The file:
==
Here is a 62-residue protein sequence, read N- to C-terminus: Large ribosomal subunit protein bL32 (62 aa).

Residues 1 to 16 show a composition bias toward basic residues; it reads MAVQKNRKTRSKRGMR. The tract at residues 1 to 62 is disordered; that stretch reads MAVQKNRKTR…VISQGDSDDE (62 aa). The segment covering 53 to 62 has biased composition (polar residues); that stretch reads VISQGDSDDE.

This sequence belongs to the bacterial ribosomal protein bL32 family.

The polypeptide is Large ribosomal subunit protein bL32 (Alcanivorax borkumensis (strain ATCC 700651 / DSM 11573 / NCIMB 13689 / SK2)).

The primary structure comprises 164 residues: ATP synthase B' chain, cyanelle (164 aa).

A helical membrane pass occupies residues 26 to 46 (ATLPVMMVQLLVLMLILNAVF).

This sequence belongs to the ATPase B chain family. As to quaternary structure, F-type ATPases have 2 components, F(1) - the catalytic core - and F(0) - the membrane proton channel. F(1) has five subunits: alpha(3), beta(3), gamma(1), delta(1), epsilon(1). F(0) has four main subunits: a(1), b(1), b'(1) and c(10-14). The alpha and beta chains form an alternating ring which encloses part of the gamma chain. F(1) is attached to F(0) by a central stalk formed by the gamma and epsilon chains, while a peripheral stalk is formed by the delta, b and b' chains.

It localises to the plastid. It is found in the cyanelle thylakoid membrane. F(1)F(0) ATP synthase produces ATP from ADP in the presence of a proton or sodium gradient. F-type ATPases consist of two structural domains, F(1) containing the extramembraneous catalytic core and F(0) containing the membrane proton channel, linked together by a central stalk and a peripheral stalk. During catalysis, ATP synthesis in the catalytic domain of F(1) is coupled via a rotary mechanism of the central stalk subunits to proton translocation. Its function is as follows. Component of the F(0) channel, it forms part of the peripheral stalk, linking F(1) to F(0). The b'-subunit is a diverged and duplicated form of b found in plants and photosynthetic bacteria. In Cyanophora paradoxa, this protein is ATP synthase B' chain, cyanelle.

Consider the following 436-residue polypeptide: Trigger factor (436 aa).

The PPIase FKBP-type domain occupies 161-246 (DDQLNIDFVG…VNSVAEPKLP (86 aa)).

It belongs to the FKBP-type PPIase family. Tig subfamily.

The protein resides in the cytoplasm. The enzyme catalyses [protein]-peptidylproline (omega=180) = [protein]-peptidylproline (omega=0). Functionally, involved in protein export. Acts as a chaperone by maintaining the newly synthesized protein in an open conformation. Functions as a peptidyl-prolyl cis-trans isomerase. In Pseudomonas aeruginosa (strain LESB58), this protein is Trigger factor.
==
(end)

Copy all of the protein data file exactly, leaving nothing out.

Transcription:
Here is a 62-residue protein sequence, read N- to C-terminus: Large ribosomal subunit protein bL32 (62 aa).

Residues 1 to 16 show a composition bias toward basic residues; it reads MAVQKNRKTRSKRGMR. The tract at residues 1 to 62 is disordered; that stretch reads MAVQKNRKTR…VISQGDSDDE (62 aa). The segment covering 53 to 62 has biased composition (polar residues); that stretch reads VISQGDSDDE.

This sequence belongs to the bacterial ribosomal protein bL32 family.

The polypeptide is Large ribosomal subunit protein bL32 (Alcanivorax borkumensis (strain ATCC 700651 / DSM 11573 / NCIMB 13689 / SK2)).

The primary structure comprises 164 residues: ATP synthase B' chain, cyanelle (164 aa).

A helical membrane pass occupies residues 26 to 46 (ATLPVMMVQLLVLMLILNAVF).

This sequence belongs to the ATPase B chain family. As to quaternary structure, F-type ATPases have 2 components, F(1) - the catalytic core - and F(0) - the membrane proton channel. F(1) has five subunits: alpha(3), beta(3), gamma(1), delta(1), epsilon(1). F(0) has four main subunits: a(1), b(1), b'(1) and c(10-14). The alpha and beta chains form an alternating ring which encloses part of the gamma chain. F(1) is attached to F(0) by a central stalk formed by the gamma and epsilon chains, while a peripheral stalk is formed by the delta, b and b' chains.

It localises to the plastid. It is found in the cyanelle thylakoid membrane. F(1)F(0) ATP synthase produces ATP from ADP in the presence of a proton or sodium gradient. F-type ATPases consist of two structural domains, F(1) containing the extramembraneous catalytic core and F(0) containing the membrane proton channel, linked together by a central stalk and a peripheral stalk. During catalysis, ATP synthesis in the catalytic domain of F(1) is coupled via a rotary mechanism of the central stalk subunits to proton translocation. Its function is as follows. Component of the F(0) channel, it forms part of the peripheral stalk, linking F(1) to F(0). The b'-subunit is a diverged and duplicated form of b found in plants and photosynthetic bacteria. In Cyanophora paradoxa, this protein is ATP synthase B' chain, cyanelle.

Consider the following 436-residue polypeptide: Trigger factor (436 aa).

The PPIase FKBP-type domain occupies 161-246 (DDQLNIDFVG…VNSVAEPKLP (86 aa)).

It belongs to the FKBP-type PPIase family. Tig subfamily.

The protein resides in the cytoplasm. The enzyme catalyses [protein]-peptidylproline (omega=180) = [protein]-peptidylproline (omega=0). Functionally, involved in protein export. Acts as a chaperone by maintaining the newly synthesized protein in an open conformation. Functions as a peptidyl-prolyl cis-trans isomerase. In Pseudomonas aeruginosa (strain LESB58), this protein is Trigger factor.